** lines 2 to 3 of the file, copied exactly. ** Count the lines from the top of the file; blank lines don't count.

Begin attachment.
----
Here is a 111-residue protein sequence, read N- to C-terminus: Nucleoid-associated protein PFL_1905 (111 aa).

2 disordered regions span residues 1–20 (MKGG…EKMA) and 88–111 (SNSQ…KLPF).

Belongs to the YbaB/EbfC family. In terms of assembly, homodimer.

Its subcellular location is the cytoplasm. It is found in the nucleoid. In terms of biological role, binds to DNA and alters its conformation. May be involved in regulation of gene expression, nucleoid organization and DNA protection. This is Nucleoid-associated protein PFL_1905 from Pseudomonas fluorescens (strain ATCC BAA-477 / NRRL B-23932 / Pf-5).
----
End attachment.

2 disordered regions span residues 1–20 (MKGG…EKMA) and 88–111 (SNSQ…KLPF).

Belongs to the YbaB/EbfC family. In terms of assembly, homodimer.